CHICAGO — Members of the City Council set aside their differences and approved Mayor Brandon Johnson’s first budget with overwhelming support.

The spending plan passed with 41 yes votes and eight no votes. 

The tax levy passed 40-9.

The more than $16.7 billion budget closes a $538 million deficit while holding the line on property taxes.

To win over last-minute holdouts, the Johnson administration added sweeteners.

Among them was a new office dedicated to helping people returning from jail or prison, funding for alderpeople to hire one new ward staffer and a recent agreement to boost pay and pension benefits to police officers.

The budget also contains a modest $150 million to support migrants, funds to combat homelessness, money to open shuttered mental health clinics and support for a non-police response to mental health emergencies.

“This is an investment in our city,” said Ald. Walter Burnett (27th Ward). “This is an investment in our people. This is an investment in our health.”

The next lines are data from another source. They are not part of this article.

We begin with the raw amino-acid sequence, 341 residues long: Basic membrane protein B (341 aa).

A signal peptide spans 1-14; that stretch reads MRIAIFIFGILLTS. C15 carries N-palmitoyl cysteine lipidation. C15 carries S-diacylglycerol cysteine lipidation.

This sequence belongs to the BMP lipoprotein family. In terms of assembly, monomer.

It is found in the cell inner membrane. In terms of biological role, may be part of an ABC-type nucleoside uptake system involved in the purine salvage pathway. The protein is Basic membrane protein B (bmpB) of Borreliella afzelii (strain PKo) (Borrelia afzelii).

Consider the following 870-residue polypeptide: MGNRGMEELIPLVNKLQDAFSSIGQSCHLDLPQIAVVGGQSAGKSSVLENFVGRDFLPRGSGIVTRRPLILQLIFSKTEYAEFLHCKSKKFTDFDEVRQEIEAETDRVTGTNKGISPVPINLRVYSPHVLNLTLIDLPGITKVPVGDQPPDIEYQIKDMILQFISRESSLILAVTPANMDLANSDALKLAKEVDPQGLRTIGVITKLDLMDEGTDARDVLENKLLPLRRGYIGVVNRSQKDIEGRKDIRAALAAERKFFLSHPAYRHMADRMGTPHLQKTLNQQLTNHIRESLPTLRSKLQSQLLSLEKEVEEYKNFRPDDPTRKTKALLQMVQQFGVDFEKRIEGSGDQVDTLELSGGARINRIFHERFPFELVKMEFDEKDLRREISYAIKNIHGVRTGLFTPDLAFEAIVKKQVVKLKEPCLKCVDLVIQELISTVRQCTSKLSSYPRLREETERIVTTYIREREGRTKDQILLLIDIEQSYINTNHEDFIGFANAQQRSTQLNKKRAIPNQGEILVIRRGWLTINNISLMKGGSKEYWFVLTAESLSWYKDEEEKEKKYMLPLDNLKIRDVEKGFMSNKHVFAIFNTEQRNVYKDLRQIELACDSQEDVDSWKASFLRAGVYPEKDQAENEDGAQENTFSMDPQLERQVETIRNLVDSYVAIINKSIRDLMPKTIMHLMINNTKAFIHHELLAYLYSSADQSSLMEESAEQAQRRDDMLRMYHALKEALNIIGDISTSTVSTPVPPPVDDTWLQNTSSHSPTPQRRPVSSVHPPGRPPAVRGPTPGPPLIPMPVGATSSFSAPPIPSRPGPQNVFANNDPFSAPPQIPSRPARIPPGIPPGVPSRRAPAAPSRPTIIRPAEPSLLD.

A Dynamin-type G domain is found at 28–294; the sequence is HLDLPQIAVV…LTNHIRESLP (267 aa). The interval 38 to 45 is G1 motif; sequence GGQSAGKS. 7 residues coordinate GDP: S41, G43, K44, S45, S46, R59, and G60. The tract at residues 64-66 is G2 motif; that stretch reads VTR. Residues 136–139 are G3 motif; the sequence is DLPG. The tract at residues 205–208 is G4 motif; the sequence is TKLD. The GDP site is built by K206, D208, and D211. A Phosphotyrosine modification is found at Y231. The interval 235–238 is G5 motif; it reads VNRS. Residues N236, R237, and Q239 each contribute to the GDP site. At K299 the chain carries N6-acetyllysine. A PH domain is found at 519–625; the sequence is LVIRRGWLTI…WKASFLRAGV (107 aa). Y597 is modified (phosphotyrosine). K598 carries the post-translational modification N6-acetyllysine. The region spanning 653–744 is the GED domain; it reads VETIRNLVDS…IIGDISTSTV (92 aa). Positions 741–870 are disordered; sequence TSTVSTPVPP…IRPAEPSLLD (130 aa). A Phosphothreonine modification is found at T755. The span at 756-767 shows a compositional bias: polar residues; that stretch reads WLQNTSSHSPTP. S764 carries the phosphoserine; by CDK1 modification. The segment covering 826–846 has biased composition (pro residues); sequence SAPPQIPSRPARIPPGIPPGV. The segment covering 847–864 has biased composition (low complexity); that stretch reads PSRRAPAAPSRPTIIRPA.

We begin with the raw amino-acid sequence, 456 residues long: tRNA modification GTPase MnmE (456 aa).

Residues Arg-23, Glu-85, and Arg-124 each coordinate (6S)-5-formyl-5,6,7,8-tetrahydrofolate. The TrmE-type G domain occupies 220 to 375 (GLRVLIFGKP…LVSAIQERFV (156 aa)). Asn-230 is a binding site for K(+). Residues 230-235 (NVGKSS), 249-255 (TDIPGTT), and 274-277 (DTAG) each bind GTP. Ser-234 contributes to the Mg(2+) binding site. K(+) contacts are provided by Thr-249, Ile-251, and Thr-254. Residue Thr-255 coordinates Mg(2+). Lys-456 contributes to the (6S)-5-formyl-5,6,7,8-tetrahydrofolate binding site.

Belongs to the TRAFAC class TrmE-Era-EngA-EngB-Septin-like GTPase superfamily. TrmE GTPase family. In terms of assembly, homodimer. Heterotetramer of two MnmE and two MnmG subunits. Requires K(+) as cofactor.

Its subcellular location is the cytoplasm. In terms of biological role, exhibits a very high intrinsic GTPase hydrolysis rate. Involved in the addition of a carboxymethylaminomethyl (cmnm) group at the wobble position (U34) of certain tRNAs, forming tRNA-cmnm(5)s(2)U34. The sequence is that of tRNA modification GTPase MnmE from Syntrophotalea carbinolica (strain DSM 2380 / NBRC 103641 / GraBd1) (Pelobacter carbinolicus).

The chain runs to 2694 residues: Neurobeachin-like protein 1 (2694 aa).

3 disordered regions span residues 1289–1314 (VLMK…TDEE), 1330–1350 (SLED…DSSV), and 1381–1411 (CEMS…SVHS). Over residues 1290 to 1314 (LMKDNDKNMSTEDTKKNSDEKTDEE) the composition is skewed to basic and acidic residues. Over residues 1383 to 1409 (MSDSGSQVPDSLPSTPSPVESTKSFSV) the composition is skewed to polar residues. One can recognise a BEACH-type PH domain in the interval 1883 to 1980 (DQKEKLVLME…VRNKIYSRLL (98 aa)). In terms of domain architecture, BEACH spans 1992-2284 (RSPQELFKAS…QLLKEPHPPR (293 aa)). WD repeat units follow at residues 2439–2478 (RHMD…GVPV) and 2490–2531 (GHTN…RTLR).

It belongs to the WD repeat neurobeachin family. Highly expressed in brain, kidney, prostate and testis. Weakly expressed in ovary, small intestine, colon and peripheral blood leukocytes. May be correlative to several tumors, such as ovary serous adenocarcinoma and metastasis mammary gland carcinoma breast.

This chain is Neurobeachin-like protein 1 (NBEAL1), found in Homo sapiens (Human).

“This budget jettisons us forward by addressing the causes of poverty, of violence and criminality of homeliness and poverty at their roots rather than miserably treating their symptoms,” added Ald. Andre Vasquez (40th Ward).

Under the mayor’s orders, budget negotiators did not find new revenue streams. Instead, the deficit was closed using one-time sources of income like city TIFs. But some members remain deeply concerned.

“You can only order steak so long in the restaurant before the bill will come and that bill is coming,” said Ald. Jim Gardiner (45th Ward).

In an exclusive interview with WGN News, Mayor Johnson spoke about why it was important for him not to raise property taxes.

“The raising of property taxes has been used repeatedly to protect the interests of only a handful of people,” Johnson said. “The least I could do in this moment is show up for working people.”